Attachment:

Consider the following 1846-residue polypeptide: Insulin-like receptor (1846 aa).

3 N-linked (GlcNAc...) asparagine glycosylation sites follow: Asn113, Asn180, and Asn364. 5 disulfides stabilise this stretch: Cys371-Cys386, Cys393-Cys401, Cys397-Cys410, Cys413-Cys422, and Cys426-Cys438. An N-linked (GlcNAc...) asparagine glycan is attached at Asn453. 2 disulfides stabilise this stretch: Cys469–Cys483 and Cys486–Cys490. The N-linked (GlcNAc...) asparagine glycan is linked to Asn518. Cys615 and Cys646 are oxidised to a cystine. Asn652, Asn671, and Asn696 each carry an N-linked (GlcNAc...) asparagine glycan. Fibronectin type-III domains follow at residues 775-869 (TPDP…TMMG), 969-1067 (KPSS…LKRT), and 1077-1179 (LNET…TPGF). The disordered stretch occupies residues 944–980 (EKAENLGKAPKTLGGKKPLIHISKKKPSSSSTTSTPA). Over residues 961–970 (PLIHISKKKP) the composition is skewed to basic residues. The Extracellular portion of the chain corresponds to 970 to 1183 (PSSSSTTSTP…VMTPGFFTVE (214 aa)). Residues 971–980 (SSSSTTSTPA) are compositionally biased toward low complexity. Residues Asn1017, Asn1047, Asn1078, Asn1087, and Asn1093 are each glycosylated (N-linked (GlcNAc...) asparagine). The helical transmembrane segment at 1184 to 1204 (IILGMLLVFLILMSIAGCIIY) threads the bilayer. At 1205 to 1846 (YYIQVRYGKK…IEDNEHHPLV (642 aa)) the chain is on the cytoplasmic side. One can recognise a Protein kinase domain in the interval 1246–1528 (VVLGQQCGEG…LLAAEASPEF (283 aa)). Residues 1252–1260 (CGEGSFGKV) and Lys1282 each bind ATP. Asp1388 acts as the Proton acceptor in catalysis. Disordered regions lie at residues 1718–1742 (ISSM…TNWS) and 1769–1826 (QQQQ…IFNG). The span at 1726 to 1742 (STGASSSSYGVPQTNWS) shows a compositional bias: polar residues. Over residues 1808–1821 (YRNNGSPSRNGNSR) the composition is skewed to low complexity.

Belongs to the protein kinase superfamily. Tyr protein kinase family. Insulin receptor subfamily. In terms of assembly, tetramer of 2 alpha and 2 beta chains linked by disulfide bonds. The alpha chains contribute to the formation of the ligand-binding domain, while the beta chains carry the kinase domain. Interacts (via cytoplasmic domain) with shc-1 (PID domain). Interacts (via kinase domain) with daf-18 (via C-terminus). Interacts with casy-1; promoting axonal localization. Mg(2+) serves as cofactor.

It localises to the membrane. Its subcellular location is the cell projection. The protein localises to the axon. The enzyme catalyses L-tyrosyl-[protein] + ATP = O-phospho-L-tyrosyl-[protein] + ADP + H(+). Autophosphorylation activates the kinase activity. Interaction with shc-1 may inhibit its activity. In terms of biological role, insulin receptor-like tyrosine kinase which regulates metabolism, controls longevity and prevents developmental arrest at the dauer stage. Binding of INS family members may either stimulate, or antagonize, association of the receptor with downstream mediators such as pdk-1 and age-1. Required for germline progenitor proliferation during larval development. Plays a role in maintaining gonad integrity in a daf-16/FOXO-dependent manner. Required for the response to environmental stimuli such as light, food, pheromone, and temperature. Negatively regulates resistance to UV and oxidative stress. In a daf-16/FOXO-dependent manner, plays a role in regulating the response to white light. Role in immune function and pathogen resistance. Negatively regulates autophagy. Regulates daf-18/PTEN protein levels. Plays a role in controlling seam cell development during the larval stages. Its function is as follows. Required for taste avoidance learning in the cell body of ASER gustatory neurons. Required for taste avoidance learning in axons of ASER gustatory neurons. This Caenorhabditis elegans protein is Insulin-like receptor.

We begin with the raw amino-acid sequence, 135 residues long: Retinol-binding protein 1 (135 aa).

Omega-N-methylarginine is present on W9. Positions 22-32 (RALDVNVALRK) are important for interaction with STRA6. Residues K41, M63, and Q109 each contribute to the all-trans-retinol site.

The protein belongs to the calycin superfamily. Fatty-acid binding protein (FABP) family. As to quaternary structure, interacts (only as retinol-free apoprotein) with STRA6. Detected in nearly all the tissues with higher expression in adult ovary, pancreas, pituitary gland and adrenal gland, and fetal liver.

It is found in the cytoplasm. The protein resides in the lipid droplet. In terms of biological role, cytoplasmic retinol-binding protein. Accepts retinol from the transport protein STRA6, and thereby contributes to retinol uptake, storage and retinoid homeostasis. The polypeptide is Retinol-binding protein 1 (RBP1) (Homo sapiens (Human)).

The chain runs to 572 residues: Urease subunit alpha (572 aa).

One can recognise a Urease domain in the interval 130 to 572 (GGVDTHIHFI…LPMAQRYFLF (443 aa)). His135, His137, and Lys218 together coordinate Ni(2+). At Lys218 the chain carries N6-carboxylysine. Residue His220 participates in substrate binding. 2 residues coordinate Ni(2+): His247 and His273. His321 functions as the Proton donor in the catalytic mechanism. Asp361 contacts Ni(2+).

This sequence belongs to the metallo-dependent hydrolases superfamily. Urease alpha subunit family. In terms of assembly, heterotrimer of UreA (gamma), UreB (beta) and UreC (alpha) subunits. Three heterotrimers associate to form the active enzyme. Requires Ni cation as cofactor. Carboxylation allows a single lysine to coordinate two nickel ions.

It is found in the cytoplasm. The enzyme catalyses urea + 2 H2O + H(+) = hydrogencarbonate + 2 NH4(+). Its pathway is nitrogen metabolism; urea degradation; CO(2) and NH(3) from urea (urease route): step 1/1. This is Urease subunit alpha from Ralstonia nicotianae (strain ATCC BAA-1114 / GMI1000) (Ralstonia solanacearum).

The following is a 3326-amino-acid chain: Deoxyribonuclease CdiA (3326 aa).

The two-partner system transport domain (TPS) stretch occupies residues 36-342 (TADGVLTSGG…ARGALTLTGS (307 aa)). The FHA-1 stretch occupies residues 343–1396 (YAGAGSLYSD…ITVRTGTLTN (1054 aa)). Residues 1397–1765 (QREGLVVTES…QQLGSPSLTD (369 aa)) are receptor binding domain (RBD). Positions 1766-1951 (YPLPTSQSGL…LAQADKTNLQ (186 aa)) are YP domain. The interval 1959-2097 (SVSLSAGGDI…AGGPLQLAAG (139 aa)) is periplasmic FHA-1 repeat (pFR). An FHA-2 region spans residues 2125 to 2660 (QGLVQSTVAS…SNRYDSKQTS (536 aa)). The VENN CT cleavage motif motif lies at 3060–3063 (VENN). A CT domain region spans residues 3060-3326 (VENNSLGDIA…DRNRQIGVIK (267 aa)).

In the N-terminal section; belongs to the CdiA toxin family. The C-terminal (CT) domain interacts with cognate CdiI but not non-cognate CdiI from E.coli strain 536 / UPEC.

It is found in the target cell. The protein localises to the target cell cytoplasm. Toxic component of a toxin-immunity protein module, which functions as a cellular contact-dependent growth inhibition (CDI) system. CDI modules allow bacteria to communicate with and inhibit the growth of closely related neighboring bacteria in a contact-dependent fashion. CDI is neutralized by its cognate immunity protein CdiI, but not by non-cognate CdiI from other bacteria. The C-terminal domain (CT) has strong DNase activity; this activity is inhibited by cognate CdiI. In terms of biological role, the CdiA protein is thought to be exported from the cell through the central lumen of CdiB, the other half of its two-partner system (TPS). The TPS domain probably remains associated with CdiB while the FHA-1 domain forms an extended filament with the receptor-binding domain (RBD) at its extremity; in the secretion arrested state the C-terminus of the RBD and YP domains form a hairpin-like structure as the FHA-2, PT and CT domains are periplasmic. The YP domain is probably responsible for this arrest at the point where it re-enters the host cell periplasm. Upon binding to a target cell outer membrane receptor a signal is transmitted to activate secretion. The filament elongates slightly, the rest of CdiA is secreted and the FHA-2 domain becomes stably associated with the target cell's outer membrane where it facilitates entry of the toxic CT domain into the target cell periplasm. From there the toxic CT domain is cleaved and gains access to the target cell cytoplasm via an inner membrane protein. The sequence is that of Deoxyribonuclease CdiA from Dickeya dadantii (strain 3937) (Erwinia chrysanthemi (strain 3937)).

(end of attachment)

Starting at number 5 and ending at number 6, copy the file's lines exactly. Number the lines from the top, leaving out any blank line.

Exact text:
We begin with the raw amino-acid sequence, 135 residues long: Retinol-binding protein 1 (135 aa).

Omega-N-methylarginine is present on W9. Positions 22-32 (RALDVNVALRK) are important for interaction with STRA6. Residues K41, M63, and Q109 each contribute to the all-trans-retinol site.